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NewsCourtesy of Homecoming (“Mudik”)

In Indonesian’s terminology, “Mudik”, Indonesian’s term for homecoming, is originated from “udik”. Indonesian language dictionary (KBBI) define “mudik” as the river above (near the origin/source) or (area) in river upstream
PesantrenDaQu PesantrenDaQu2 years ago435

By KH Ahmad Kosasih, Daarul Quran Sharia Board

 

Question: Assalamu ‘alaikum warahmatullahi wabarakatuh, Kyai, would you please explainthe necessity ofhomecoming(“mudik”) in accordance with Islam point of view.Thank you. Wassalam.

 

Answer:

In Indonesian’s terminology, “Mudik”, Indonesian’s term for homecoming, is originated from “udik”. Indonesian language dictionary (KBBI) define “mudik” as the river above (near the origin/source) or (area) in river upstream. This leads to the definition as the original and clear source, which could be interpreted as parents, family, or hometown.

In this context, visiting each other (“silaturahim”) is the moment to refine and reconnect a relationship. Rasulullah SAW said that silaturahim connects the broken (HR Bukhari). A good and continue relationship may affect to prolonged life span and prosperity.

Homecoming is also the cure for the tired soul who lives far away from their hometown, especially for the poor. From the book: Slums and Community Development (1966), author Marshall Barron Clinard said that the lower class of the urban group are those who are an outcast in society, experience culture shame, economically oppressed, politically utilized, and suppressed by the rich.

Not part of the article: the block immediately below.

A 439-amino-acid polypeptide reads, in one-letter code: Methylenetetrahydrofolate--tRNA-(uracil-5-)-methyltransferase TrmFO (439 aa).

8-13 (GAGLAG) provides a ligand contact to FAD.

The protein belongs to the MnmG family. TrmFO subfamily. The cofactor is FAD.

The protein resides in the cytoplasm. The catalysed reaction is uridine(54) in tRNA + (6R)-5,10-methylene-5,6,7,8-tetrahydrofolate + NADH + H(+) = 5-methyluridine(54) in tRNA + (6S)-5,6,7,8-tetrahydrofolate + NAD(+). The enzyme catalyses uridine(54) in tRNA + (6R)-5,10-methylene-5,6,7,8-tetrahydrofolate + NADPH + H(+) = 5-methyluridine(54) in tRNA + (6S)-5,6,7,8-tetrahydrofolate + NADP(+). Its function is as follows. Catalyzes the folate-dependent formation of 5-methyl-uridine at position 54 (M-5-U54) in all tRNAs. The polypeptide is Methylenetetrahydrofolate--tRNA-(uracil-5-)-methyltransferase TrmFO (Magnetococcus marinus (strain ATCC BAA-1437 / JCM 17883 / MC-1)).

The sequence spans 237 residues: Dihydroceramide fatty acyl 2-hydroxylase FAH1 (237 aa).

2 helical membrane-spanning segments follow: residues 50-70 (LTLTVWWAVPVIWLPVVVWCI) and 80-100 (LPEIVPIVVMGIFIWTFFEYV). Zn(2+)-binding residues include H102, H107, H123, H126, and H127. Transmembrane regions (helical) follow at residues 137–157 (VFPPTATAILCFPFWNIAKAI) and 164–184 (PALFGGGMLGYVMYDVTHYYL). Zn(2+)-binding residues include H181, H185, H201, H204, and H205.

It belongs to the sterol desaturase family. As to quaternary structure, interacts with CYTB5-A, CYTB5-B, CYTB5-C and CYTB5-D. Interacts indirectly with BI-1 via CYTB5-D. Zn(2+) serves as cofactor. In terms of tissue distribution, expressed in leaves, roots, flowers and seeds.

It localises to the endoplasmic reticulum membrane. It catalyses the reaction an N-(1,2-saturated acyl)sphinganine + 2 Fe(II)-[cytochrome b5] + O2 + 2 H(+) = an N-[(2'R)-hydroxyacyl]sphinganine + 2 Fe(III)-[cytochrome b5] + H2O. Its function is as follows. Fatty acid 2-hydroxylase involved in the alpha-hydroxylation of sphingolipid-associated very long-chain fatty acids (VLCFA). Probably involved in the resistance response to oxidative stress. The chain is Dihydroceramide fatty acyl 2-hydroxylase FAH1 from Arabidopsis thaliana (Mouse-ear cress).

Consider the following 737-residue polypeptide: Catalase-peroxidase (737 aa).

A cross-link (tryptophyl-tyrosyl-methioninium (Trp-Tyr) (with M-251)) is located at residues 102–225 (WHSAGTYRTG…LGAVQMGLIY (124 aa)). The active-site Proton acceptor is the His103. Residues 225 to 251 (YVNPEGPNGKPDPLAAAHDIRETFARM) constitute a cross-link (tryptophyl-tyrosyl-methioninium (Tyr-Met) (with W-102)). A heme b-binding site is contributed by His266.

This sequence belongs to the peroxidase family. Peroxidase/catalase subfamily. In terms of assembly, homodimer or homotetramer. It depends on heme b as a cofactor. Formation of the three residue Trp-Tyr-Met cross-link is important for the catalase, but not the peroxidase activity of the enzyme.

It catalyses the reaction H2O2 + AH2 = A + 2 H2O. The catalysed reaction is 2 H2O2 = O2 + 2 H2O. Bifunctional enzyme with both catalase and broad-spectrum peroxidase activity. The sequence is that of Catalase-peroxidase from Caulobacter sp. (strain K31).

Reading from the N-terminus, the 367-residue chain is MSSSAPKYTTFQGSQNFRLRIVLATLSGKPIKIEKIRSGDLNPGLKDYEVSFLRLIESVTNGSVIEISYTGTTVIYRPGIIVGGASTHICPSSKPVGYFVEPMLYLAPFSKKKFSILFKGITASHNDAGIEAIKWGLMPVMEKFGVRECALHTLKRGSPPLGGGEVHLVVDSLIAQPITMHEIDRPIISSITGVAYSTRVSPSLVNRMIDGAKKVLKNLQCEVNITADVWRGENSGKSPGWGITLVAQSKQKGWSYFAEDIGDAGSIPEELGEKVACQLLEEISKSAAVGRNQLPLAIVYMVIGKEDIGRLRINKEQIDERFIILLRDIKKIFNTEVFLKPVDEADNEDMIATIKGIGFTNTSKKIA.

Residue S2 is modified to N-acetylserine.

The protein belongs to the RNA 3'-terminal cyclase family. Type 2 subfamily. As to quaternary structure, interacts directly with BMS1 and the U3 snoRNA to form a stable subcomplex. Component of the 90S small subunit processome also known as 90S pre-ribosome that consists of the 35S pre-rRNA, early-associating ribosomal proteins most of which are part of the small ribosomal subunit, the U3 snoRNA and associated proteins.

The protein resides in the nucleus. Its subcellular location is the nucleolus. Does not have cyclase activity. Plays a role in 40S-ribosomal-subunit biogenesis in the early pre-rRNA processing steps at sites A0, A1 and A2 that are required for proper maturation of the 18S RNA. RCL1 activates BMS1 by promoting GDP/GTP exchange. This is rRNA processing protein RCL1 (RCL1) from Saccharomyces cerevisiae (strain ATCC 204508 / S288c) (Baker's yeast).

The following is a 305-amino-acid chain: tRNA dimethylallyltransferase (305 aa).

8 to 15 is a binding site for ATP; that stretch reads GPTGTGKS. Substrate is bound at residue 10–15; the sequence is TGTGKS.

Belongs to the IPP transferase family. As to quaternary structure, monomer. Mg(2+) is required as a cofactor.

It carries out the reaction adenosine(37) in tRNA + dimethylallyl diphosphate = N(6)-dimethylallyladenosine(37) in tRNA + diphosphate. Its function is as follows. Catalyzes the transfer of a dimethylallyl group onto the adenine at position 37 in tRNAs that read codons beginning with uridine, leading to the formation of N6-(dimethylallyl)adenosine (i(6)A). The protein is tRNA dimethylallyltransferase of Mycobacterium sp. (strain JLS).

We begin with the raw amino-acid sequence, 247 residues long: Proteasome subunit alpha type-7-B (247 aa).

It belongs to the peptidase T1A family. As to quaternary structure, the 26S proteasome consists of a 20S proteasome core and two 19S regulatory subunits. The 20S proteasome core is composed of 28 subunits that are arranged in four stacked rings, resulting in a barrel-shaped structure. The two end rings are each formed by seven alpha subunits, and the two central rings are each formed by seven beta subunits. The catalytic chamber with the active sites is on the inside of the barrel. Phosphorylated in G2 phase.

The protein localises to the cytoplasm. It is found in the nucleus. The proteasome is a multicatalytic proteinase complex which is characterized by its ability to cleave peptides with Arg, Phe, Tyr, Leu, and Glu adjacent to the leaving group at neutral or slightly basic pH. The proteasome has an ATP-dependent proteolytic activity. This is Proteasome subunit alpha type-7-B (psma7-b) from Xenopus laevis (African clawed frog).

These people found sanctuary in their hometown, which the big cities could not provide. The feeling of inclusivity, where the people know and care for each other. This environment creates serenity, safe and peaceful feelings. Being together with their family and relatives, they feel humanized.

For those who have achieved a successful career, homecoming could be some sort of self validation. It is okay to show your achievements, as long as it does not contain riya’, ujub, tabdzir which could trigger jealousy. To expose our social status is actually not prohibited, because it is a way for us to show our gratitude to Allah for His grace. As for His word “And proclaim the Grace of your God” (QS 93:11). Rasulullah SAW also said that Allah is happy to see His grace is shown by His servant.

With all those meaning to people, it was not surprising that homecoming has become an annual tradition. Even though the trip is always physically, mentally or financially draining, many people would always accept this as a part of their tradition. It is already predicted this year that millions of people will go back to their hometown using various modes of transportation.

According to KBBI, “Udik” is also defined as a village or a countryside, as antonym of town or city, which negatively interpreted as an ill mannered behaviour, out of date, or tacky. An Indonesian famous comedian Tukul Arwana usually said the word “Ndeso” for this phenomenon.

That meaning of “Mudik” reminds us that “Mudik” can also be seen as negative, when we justify every act in order to arrive to our hometown as quickly as possible. Sometimes we may ignore the courtesy of travelling such as mahram, safety, caring, tolerance, etc. While driving, it is not uncommon that we forget to respect other people that also using the road.